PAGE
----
Instead of adopting a ‘learning by rote’ approach to simply teaching children formulas and rules they should rigidly follow, New Math was designed to equip learners with problem-solving skills and an ability to apply mathematical concepts to real-world problems. Today New Math simply means updating learning practices to equip students with the skills to not only find the right answers to mathematical problems, but also understand how and why they were able to solve the problems.
Why Parents Are Struggling With New Math
The way mathematics is taught has constantly evolved especially since the early reforms of the mid-20th Century. For parents, especially those born in the 80s and 90s, there are significant differences to how they were taught.
Instead of just learning how to do something, like multiply or divide, students are encouraged to understand why these operations work the way they do. This might involve more discussion about the principles behind mathematical operations, rather than just memorizing times tables or formulas.
New Math places a greater emphasis on problem-solving skills — students are encouraged to think critically about how to approach a problem, consider different methods, and understand that there might be multiple ways to find a solution. This sits in stark contrast to the ways many of today's parents were taught where there was one way only to find the right answer. But it's important to understand that this new approach isn't just about getting the right answer — it's about understanding mathematical concepts behind getting an answer and being able to apply them in different contexts.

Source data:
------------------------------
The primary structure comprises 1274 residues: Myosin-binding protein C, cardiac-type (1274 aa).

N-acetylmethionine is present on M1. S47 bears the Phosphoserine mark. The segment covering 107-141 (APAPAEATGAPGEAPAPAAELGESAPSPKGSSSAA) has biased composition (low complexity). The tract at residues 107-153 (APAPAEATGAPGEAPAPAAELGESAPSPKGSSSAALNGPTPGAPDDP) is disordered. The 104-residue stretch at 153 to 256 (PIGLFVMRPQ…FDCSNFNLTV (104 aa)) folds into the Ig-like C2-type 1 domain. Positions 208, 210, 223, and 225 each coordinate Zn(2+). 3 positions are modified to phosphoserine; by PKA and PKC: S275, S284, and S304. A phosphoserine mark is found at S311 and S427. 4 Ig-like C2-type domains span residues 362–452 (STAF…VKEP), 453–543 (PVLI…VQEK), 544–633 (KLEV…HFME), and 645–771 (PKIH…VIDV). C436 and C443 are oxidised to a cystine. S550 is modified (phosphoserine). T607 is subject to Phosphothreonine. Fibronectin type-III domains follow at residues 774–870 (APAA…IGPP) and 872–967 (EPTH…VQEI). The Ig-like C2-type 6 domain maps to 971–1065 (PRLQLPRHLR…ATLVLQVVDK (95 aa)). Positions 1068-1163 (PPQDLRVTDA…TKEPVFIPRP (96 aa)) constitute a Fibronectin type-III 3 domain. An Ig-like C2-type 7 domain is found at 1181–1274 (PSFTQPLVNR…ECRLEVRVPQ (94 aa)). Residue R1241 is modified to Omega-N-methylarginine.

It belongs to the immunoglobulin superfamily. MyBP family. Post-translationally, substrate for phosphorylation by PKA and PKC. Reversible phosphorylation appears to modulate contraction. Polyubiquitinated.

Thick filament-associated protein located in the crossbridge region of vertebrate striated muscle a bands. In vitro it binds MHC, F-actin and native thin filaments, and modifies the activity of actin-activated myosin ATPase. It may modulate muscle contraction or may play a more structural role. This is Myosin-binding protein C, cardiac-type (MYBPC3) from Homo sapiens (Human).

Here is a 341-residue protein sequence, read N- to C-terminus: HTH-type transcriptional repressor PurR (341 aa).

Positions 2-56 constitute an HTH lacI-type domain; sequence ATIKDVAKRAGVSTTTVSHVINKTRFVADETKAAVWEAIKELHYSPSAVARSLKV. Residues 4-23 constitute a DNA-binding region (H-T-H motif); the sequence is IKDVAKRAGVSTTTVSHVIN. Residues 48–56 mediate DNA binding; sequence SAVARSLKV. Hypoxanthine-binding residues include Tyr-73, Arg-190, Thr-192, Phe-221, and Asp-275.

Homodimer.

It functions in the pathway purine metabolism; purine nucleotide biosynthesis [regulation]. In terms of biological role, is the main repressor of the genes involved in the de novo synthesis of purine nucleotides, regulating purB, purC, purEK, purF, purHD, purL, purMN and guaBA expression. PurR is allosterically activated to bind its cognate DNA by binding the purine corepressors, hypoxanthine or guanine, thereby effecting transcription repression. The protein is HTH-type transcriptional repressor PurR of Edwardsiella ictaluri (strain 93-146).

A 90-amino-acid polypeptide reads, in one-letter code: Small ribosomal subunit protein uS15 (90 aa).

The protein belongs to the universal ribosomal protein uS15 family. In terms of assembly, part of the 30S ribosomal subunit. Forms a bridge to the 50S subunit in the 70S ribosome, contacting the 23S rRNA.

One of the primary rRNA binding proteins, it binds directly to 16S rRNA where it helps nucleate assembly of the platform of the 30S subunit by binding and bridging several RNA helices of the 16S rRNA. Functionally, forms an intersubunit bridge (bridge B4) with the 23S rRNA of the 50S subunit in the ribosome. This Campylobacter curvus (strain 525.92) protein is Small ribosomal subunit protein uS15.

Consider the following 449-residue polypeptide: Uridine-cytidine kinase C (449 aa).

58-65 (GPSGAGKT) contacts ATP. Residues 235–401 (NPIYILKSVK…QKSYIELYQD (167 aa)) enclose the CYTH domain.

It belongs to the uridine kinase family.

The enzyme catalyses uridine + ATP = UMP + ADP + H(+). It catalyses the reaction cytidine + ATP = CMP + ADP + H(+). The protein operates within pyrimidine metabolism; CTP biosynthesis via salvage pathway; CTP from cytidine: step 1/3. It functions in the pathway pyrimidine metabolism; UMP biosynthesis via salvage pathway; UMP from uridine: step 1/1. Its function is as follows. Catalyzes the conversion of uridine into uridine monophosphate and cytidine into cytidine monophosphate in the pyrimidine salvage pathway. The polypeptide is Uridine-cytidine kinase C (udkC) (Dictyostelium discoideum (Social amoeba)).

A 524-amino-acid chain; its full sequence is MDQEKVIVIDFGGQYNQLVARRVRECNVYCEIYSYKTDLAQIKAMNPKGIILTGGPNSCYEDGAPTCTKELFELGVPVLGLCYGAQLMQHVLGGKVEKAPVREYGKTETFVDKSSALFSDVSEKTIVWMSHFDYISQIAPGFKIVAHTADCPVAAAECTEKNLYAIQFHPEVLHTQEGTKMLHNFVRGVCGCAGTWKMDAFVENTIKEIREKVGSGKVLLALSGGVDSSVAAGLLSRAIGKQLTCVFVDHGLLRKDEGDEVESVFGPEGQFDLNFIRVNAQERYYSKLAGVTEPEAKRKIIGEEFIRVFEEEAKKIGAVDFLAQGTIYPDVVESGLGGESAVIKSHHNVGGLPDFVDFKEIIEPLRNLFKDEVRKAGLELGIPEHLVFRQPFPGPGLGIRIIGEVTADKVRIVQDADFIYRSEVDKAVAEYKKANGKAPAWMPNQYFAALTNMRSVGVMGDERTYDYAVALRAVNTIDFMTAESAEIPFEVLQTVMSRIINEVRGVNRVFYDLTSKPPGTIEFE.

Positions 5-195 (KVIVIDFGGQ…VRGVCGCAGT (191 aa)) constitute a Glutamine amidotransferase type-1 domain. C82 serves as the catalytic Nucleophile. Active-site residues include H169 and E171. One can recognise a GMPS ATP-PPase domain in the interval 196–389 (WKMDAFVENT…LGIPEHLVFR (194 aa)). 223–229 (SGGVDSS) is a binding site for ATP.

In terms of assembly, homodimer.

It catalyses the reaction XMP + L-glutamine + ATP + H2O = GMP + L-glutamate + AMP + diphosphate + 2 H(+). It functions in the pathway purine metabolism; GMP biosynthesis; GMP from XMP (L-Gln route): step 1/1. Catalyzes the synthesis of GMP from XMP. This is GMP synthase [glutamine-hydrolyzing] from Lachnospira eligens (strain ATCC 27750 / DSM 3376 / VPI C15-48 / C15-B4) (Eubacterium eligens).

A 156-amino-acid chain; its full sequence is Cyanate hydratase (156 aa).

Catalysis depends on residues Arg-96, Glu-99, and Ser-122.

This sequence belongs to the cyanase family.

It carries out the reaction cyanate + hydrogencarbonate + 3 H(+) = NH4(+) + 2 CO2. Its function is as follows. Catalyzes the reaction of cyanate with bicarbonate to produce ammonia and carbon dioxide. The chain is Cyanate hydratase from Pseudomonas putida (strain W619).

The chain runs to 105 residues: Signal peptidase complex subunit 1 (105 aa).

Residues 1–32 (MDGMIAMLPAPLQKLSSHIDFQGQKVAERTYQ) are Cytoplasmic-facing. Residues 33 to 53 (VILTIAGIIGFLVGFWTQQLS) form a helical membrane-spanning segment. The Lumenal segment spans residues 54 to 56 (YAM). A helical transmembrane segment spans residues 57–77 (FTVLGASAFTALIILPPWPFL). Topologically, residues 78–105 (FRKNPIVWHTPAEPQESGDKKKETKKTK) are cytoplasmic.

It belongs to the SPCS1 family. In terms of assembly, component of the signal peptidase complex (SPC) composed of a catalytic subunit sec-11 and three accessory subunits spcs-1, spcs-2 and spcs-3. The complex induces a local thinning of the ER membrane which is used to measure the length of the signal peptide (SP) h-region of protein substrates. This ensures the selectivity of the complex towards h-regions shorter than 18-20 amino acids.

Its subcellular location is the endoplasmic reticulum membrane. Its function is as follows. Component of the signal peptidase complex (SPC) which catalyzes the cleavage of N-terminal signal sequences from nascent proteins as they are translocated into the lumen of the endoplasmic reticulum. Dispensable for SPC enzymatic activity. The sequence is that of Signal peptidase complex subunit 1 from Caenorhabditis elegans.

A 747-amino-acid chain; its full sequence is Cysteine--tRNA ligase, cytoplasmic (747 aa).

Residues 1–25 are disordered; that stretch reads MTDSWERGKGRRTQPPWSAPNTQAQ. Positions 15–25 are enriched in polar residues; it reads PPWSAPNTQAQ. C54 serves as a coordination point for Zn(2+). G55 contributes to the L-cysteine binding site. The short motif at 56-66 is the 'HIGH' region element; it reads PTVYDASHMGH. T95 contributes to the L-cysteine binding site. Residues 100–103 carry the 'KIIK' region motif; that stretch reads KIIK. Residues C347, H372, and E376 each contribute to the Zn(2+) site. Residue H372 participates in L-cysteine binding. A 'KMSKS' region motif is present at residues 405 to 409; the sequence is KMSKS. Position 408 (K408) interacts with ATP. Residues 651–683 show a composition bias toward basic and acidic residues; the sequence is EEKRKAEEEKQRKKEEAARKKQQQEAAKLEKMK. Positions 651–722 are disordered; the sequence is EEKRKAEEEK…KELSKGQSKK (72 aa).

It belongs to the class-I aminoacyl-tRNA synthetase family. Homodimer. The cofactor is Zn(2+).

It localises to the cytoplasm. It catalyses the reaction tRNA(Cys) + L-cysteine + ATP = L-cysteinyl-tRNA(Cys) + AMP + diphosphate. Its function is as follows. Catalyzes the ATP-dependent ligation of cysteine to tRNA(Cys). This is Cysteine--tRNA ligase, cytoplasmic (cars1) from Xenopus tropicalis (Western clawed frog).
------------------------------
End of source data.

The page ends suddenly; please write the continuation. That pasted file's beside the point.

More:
The Downsides To New Math
While there are obvious pros to learning critical thinking and problem-solving skills, there are some cons.
Radical changes in learning have created a divide between children and parents who are struggling to support their children with homework. During the global pandemic, where many parents suddenly become home educators, the gap between methods taught 30-40 years ago and those taught today became glaringly obvious.
Another key issue is that New Math uses word-based problems to expand on mathematical concepts. Word problems require a certain level of reading comprehension, where students must be able to read, understand, and interpret the text of the problem before they can begin to solve the mathematical nature of the question. For students with reading difficulties, this can be a significant barrier to math learning.
How Parents Can Embrace New Math
Incorporating New Math methods into daily life in a playful way is actually quite easy. It can be a great way for parents to reinforce what their children are learning in school, and also begin to grasp the concept themselves.